View synonyms for patronage


[ pey-truh-nij, pa ]


  1. the financial support or business provided to a store, hotel, or the like, by customers, clients, or paying guests.

    Synonyms: trade, commerce, custom

  2. patrons collectively; clientele.
  3. the control of or power to make appointments to government jobs or the power to grant other political favors.
  4. offices, jobs, or other favors so controlled.
  5. the distribution of jobs and favors on a political basis, as to those who have supported one's party or political campaign.
  6. a condescending manner or attitude in granting favors, in dealing with people, etc.; condescension:

    an air of patronage toward his business subordinates.

  7. the position, encouragement, influence, or support of a patron, as toward an artist, institution, etc.
  8. the right of presentation to an ecclesiastical benefice; advowson.


/ ˈpætrənɪdʒ /


    1. the support given or custom brought by a patron or patroness
    2. the position of a patron
  1. in politics
    1. the practice of making appointments to office, granting contracts, etc
    2. the favours so distributed
    1. a condescending manner
    2. any kindness done in a condescending way
  2. Christianity the right to present a clergyman to a benefice


  1. The power of a government official or leader to make appointments and offer favors. Once in office, a politician can use patronage to build a loyal following. Though practiced at all levels of government, patronage is most often associated with the machine politics of big cities. ( See spoils system .)

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Other Words From

  • pro·patron·age adjective

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Word History and Origins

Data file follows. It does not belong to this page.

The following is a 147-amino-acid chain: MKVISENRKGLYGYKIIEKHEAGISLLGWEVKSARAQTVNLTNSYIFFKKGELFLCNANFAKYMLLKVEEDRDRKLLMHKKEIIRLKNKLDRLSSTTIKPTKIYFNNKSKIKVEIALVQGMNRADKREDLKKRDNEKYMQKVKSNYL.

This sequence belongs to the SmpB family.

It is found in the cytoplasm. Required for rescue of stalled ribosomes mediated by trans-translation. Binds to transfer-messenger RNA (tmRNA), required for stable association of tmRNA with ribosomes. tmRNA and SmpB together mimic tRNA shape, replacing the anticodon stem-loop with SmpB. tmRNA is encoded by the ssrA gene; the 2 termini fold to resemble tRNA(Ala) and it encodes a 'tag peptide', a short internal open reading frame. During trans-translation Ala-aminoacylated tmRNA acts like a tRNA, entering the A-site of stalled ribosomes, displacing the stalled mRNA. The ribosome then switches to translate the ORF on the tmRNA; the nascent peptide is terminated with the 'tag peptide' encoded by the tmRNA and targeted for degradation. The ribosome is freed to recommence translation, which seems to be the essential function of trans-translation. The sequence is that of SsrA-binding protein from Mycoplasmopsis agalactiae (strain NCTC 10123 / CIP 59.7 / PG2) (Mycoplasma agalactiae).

Origin of patronage1

1350–1400; Middle English < Middle French; patron, -age

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Example Sentences

Rather, the substance of national partisan conflict largely had to do with competing tariff policy visions and how best to exploit political spoils and patronage.

Meghan, a former TV actress, will also surrender her patronage of the National Theatre, bestowed to her by the queen, who herself had held the honor for 45 years.

The palace spun the yanking of their patronages as something that must be done in accord with tradition, but stressed that there are no hard feelings.

While the spots in those guides still very much deserve patronage, it’s worth looking at the Honolulu restaurants that are surviving and even thriving during this trying year.

From Eater

Back at Glenaan Station in New Zealand, Allbirds’ place in the market relative to more well known brands takes a back seat to the fact that its patronage allows the shepherd who supplies its wool to make impressive capital improvements to his farm.

From Fortune

Barack Obama has shown America that crony corporatism, patronage politics, and limitless government know no party.

Kate's patronage of the High Street is undoubtedly partly to blame.

This is why Tocqueville puts such a stress on the perils of patronage.

Tocqueville is not most concerned that corporate “dynasties of wealth” will seize control of the government through patronage.

Lacking devoted patronage, there Telugu evolved into a spectacularly hideous argot.

He was a weaver in humble life till his self-acquired attainments attracted patronage.

Coldriver did not know there was such a thing as inviting patronage by skillful display.

It is now a city of fifty thousand and dates its rise from the patronage of royalty a century and a half ago.

Mr. Nell, is an excellent man, and deserves the patronage of the public.

Notwithstanding her popularity and patronage, she died in France in great obscurity and penury.